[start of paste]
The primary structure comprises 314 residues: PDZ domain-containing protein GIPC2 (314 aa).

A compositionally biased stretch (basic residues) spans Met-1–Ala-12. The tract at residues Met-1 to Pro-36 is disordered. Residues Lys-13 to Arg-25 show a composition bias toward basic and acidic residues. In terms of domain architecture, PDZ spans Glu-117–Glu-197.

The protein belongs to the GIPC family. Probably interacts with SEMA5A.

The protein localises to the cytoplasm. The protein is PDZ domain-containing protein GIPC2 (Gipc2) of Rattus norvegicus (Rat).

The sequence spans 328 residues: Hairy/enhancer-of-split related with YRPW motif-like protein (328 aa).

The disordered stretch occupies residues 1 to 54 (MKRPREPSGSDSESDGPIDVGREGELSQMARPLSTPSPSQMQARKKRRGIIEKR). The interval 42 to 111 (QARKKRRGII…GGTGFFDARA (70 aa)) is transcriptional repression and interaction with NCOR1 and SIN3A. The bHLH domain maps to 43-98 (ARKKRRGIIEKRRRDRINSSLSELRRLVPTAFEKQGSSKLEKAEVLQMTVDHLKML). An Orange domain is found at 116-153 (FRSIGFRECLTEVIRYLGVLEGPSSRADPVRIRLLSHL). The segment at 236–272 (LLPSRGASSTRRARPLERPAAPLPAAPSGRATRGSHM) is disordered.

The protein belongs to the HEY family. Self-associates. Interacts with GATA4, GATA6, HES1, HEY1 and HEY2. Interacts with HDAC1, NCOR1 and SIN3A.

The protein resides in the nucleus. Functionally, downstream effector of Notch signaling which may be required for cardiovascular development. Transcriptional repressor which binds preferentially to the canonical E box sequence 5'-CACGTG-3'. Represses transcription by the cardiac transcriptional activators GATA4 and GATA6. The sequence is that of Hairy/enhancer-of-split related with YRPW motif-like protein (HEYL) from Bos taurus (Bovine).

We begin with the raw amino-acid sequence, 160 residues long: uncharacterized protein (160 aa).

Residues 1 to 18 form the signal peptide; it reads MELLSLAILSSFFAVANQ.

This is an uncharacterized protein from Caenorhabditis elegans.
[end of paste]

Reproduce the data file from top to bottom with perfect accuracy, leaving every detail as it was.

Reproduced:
The primary structure comprises 314 residues: PDZ domain-containing protein GIPC2 (314 aa).

A compositionally biased stretch (basic residues) spans Met-1–Ala-12. The tract at residues Met-1 to Pro-36 is disordered. Residues Lys-13 to Arg-25 show a composition bias toward basic and acidic residues. In terms of domain architecture, PDZ spans Glu-117–Glu-197.

The protein belongs to the GIPC family. Probably interacts with SEMA5A.

The protein localises to the cytoplasm. The protein is PDZ domain-containing protein GIPC2 (Gipc2) of Rattus norvegicus (Rat).

The sequence spans 328 residues: Hairy/enhancer-of-split related with YRPW motif-like protein (328 aa).

The disordered stretch occupies residues 1 to 54 (MKRPREPSGSDSESDGPIDVGREGELSQMARPLSTPSPSQMQARKKRRGIIEKR). The interval 42 to 111 (QARKKRRGII…GGTGFFDARA (70 aa)) is transcriptional repression and interaction with NCOR1 and SIN3A. The bHLH domain maps to 43-98 (ARKKRRGIIEKRRRDRINSSLSELRRLVPTAFEKQGSSKLEKAEVLQMTVDHLKML). An Orange domain is found at 116-153 (FRSIGFRECLTEVIRYLGVLEGPSSRADPVRIRLLSHL). The segment at 236–272 (LLPSRGASSTRRARPLERPAAPLPAAPSGRATRGSHM) is disordered.

The protein belongs to the HEY family. Self-associates. Interacts with GATA4, GATA6, HES1, HEY1 and HEY2. Interacts with HDAC1, NCOR1 and SIN3A.

The protein resides in the nucleus. Functionally, downstream effector of Notch signaling which may be required for cardiovascular development. Transcriptional repressor which binds preferentially to the canonical E box sequence 5'-CACGTG-3'. Represses transcription by the cardiac transcriptional activators GATA4 and GATA6. The sequence is that of Hairy/enhancer-of-split related with YRPW motif-like protein (HEYL) from Bos taurus (Bovine).

We begin with the raw amino-acid sequence, 160 residues long: uncharacterized protein (160 aa).

Residues 1 to 18 form the signal peptide; it reads MELLSLAILSSFFAVANQ.

This is an uncharacterized protein from Caenorhabditis elegans.